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1864 November 19: More on the 1864 Election, Including Returns from the Prescott Guards

November 23, 2014

More on the big event of the autumn—the presidential and local elections.  These items are from the November 19, 1864, issue of The Prescott Journal.


Definite  news from all the States now show that M’CLELLAN has carried but three states, Kentucky, New Jersey and little Delaware.  [George B. McClellan]

In addition to carrying all the other States for LINCOLN [Abraham Lincoln], the Union party  has gained very largely in Congressmen, and have the Governors and Legislatures of the States.  Next to the success of Mr. LINCOLN, the defeat of SEYMOUR [Horatio Seymour], and the election of FENTON¹ in New York, is cause for congratulation among Union men. The Governor of the Empire State will now act in harmony with the National Administration.

— Readers of Capt. MARRYATT’s² Novels will remember the incident related in “Midshipman Easy” concerning his nurse. She had the misfortune to become a mother before she was a wife, but the poor girl pleaded in extenuation of her offence, that it could not be very wrong, as the babe was “such a very little one.” Copperheads can safely introduce the same plea in extenuation of their conduct. Whatever their purposes and desires may have been, the child which figuratively stands as the result of their labor, is “such a very little one,” that they will be comparatively easily forgiven.


The returns that we have received make it evident that Mr. Lincoln’s majority will certainly be over 400,000.

In 1852, Pierce received a majority of 58,000 of all the votes cast.  In 1856, the majority  against Buchanan [John Buchanan] of all the votes cast was 413,760. In 1860, the majority against Lincoln of all votes cast was 355,658.  In 1864, Mr. Lincoln is re-elected by a majority of over 400,000, of all the votes cast—the largest popular majority ever given to any President.

Not a single free State voted against him, but New Jersey.  The only Slave States outside the rebel lines voted against him.  All the Slave States which have recently emancipated their slaves, voted for him.  This is as it should be—Freedom everywhere is for the Union ;  Slavery everywhere is against it.

Of the 284 votes cast in the Electoral College, Mr. Lincoln will receive 213.—Never was President  so magnificently sustained by the people !—St. Paul Daily Press. 

Majorities in Pierce County. 

We give this week the official vote of Pierce County.  The following are the majorities for the Union Ticket :

.. Lincoln………………………………….. 330
.. McIndoe, Congress……………….. 330
.. McMynn, State Supt. ……………. 651
.. Fulton, Assembly………………….. 334
.. Walsingham, Sheriff…………….. 249
.. Lewis, Register……………………… 363
.. Winchester, Treasurer………….. 300
.. Young, District Attorney……….. 337
.. Winn, Clerk of Board…………….. 370
.. Lewis, Clark of Court…………….. 303
.. Trumbull, Surveyor……………….. 656
.. Amee, Coroner……………………… 333

The largest majorities given for State Superintendent and Surveyor is owing to the fact that there were no candidates for these offices on the Democratic ticket.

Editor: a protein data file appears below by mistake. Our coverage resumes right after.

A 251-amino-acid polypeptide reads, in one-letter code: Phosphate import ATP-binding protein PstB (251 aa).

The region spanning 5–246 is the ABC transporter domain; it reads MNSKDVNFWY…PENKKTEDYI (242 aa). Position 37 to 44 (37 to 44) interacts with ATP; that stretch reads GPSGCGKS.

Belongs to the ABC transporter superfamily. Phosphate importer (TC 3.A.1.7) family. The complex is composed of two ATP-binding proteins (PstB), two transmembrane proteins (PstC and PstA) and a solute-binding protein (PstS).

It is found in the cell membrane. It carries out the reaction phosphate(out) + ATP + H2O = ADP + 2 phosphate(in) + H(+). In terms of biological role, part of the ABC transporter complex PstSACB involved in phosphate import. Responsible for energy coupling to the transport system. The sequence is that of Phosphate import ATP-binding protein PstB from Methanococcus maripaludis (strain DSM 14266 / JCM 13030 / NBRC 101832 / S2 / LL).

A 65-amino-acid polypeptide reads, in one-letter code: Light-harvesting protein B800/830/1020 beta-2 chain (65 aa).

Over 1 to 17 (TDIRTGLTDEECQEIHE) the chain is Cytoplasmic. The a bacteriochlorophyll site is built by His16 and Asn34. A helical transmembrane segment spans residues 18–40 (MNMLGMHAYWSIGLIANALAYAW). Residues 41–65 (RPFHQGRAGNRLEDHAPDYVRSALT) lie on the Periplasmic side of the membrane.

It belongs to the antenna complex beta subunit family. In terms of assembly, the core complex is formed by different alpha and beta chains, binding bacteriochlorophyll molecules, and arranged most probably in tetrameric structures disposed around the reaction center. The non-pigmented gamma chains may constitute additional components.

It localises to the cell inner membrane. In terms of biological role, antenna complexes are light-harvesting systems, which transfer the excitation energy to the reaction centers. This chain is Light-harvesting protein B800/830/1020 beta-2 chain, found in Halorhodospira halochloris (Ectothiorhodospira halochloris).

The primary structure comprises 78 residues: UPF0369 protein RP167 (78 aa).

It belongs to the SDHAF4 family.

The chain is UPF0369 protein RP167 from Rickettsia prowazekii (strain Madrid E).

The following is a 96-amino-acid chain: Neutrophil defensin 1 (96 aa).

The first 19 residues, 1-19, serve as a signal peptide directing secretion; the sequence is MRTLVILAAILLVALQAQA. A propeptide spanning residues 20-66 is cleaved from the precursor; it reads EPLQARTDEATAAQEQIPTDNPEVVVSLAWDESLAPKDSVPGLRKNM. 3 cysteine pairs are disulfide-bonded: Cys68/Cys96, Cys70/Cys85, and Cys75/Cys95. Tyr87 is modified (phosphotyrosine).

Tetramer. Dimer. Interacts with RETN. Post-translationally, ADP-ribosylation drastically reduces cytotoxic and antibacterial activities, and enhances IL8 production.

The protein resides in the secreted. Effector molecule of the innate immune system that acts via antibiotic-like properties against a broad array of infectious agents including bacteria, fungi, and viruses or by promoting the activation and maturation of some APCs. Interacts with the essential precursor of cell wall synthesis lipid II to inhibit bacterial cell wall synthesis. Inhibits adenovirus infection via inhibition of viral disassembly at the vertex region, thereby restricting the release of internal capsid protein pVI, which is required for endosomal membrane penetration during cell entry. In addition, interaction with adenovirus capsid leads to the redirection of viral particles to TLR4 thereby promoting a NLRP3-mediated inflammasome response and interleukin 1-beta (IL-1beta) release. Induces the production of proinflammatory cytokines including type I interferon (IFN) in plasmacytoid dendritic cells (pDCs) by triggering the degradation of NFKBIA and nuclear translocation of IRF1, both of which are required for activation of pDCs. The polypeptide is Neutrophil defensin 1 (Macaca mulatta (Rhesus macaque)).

From the Camp.

Sergt. Chas. P. Brown, Co. I, 37th, writes from camp near Petersburg, as follows :

“I have the pleasure of announcing 121 majority for Lincoln in this regiment total vote, Lincoln 141 ; McClellan 20.  Co’s. H. and I. drafted three years men, gave every vote for Lincoln.”

Sergt. G. B. Helman [sic], Co. B. 6th Reg. writes³ :

“To day is election.  We have had a glorious Union victory ;  Co. B unanimous for Lincoln and Johnson [Andrew Johnson].  The Reg. gave Lincoln 123. McClellan 37.  The 2nd Wis. was unanimous for Lincoln.  The balance of the “Iron Brigade” have given Lincoln a heavy majority, and if the people at home roll up the large majorities we do, it will turn out the greatest Union victory we have ever had.  Everything is quiet along the front to-day, even the usual picket firing has ceased, making it the quietest days we have had.  A reb. came into our lines this afternoon for the purpose (he said) of finding out how the election is going.

Co. B. are all enjoying good health and are comfortably housed in log cabins but if the weather holds fair, we expect to leave them before long.”

1.  Reuben Eaton Fenton (1819-1885) was elected the 22nd governor of New York in 1864, defeating Horatio Seymour. He served from 1865-1868. In January 1869, he was elected a U.S. Senator from New York and served from 1869 to 1875. In 1872 he was among the Republicans opposed to President Ulysses S. Grant who joined the short-lived Liberal Republican Party. Earlier in his political career he had been a Democrat and was elected to the U.S. House of Representatives, serving from 1853-1855, and then elected as a Republican, serving from 1857-1865.
2.  Frederick Marryat (1792-1848) was a British Royal Navy officer, novelist, and an acquaintance of Charles Dickens, noted today as an early pioneer of the sea story. He is now known particularly for the semi-autobiographical novel Mr Midshipman Easy and his children’s novel The Children of the New Forest, and for a widely used system of maritime flag signalling, known as Marryat’s Code.
3.  Company B of the 6th Wisconsin Infantry, you may recall, was the Prescott Guards. G.B. Helman should be George R. Clements, from Prescott. In 1865 Sergeant Clements will become the captain of Company G, 50th Wisconsin Infantry.

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